Rufo does not so much offer an argument as a story, recounting the life histories of radical intellectuals like Herbert Marcuse, Paulo Freire, Angela Davis, and Derrick Bell and arguing that their ideas have infiltrated all of the most powerful institutions of society. Interestingly, Rufo does not make much of an actual case for why the ideas of these people are wrong. Throughout the book, he assumes that his readers will be horrified enough by terms like “institutional racism” that it will be sufficient to trace the concept’s lineage back to the New Left. Then, he assumes that by parading a series of infamous ’60s radicals in front of us (not just Marcuse and Davis, but the Weathermen, Eldridge Cleaver, H. Rap Brown, and Huey Newton, all of whose lives are discussed), he will have sufficiently convinced the reader that the revolution is here and it is terrifying.
But what about a skeptical reader who doesn’t just need to be shown what Angela Davis said but needs to be shown that Davis was wrong to say it? Throughout the book, Rufo does not discuss the things leftists are writing about so much as the fact that leftists are writing about things. For instance, of critical race theorist Derrick Bell, Rufo writes:
Bell sought to write American history as a long sequence of gloom and oppression. He wrote fictional stories attacking Thomas Jefferson and George Washington as racist hypocrites. He made the case that the Constitution was not a “hallowed document,” but a self-serving compact that protected the interests of whites who controlled massive “investments in land, slaves, manufacturing, and shipping.” In his lectures at NYU, Bell told students that the Constitution was a useless document, because the Supreme Court would always manipulate the law to serve elite interests, then appeal to the Constitution after the fact. “When I was a kid, we had cockroaches in the house, but we didn’t have roach powder,” Bell told his students. “So we killed the roaches by stomping on them. What the Justices do is stomp on the roaches, and then spray them with roach powder. The Constitution is like the roach powder.”
A reader who already shares Rufo’s politics might be horrified. But anyone who doesn’t might well reply “Yes, and?” Where we might expect an argument that Bell was wrong, that the Supreme Court doesn’t invoke the Constitution selectively to rationalize decisions based on preexisting political preferences, we get nothing. Rufo just goes on to describe more of Bell’s work, including his famous “Space Traders” science fiction story. He says that Bell “believed that the entire arc of America’s racial history—from the Declaration to the Emancipation to the Fourteenth Amendment to the Civil Rights Act—appeared to be in the service of freedom for blacks but, in actuality, served the self-interest of elite whites.” Instead of evaluating Bell’s arguments, Rufo quotes Thomas Sowell, who speculated that Bell’s extreme pessimism came from his desire not to be a “nobody” in academia.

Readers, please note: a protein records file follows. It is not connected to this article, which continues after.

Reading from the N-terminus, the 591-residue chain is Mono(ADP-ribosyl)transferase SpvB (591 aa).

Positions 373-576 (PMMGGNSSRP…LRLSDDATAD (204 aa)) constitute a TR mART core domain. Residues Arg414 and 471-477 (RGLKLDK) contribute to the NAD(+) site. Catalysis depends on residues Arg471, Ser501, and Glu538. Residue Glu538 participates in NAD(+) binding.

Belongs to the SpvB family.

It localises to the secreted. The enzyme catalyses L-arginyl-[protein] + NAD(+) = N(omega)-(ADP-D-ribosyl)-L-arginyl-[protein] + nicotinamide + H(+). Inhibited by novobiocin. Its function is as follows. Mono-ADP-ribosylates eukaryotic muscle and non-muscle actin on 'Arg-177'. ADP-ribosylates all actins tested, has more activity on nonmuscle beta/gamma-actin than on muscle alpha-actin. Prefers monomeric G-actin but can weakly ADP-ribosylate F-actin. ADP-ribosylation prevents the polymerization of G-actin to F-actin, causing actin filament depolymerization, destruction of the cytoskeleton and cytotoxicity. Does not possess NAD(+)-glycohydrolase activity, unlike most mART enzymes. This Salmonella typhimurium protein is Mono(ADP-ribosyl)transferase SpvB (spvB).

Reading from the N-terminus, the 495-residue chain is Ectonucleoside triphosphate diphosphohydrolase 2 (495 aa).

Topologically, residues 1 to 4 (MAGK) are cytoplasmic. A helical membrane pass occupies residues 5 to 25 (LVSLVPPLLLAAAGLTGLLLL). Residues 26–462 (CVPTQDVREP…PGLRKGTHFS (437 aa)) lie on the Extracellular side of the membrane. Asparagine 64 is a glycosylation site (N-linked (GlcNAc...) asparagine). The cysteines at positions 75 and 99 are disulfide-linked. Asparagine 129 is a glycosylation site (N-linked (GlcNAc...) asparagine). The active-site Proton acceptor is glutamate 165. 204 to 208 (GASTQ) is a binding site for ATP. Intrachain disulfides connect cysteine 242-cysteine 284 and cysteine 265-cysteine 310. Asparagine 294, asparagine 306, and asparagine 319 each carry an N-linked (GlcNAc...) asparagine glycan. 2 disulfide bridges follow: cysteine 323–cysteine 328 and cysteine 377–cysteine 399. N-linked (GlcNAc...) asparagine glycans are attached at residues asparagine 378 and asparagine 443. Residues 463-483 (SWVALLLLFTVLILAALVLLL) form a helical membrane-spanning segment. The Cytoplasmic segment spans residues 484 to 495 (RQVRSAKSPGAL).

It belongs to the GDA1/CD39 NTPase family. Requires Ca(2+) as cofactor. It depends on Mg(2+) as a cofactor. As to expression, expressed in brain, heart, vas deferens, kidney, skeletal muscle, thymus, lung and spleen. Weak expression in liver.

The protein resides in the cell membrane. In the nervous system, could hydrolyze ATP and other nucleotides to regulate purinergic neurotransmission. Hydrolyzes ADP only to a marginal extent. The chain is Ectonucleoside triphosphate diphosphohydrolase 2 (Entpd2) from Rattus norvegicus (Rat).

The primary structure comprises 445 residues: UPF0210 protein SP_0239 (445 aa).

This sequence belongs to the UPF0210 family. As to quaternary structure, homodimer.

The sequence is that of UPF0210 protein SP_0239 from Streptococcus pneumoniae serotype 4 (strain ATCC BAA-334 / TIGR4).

Rufo’s book is actually uncommonly well researched for a Left Panic tract. Admittedly, the bar is not high—this is, after all, a minor literature where standards have fallen so low that one can hear diatribes against the “Franklin School of Critical Theory” delivered with a straight face and senior intellectuals can breathlessly anguish about ubiquitous “postmodern neo-Marxists” without being able to name a single one when politely asked. Rufo’s book contains copious endnotes and is even unexpectedly generous in parts, conceding the brilliance of some of the figures discussed and giving sympathetic accounts of their early lives.
What the book lacks is an actual argument, such as making the case against the beliefs of the people it identifies as dangerously destructive. One can read America’s Cultural Revolution with care and find few, if any, engagements with the concrete claims of left-wing authors. Rufo cites them plenty, but he doesn’t seem to have understood them below the level of partisan polemic. Take Herbert Marcuse’s complex (and problematic) account of how technological rationality and consumerism have flattened our capacity for critical thinking. This gets reduced to trite slogans of the kind we expect from a Ben Shapiro: “Rationality had devolved into irrationality. Freedom had turned into slavery. Progress had produced barbarism.” Rufo misrepresents Marcuse’s philosophy as a “great refusal” to suppress instincts, grow up, and mature. But Marcuse is insisting that it is precisely the reactionary demand that one repress, rather than acknowledge, the psychological drives that leads to the violent expression of the instincts and the development of incomplete authoritarian personalities. Or, in more banal forms, the immature turn from what one really desires—community, love, solidarity—to the cheap substitutes offered by technology and mass media. It’s a complex point. It can be disputed. But to dispute it, it’s best to try to understand it first. We’ve come a long way from a serious conservative intellectual like Roger Scruton, who at least appreciated the originality of the critiques put forth by Marcuse and his contemporaries in the Frankfurt School (a collection of anti-fascist academics who sought to unite Marxist theory with a critique of culture and social psychology) even if he dismissed their solutions.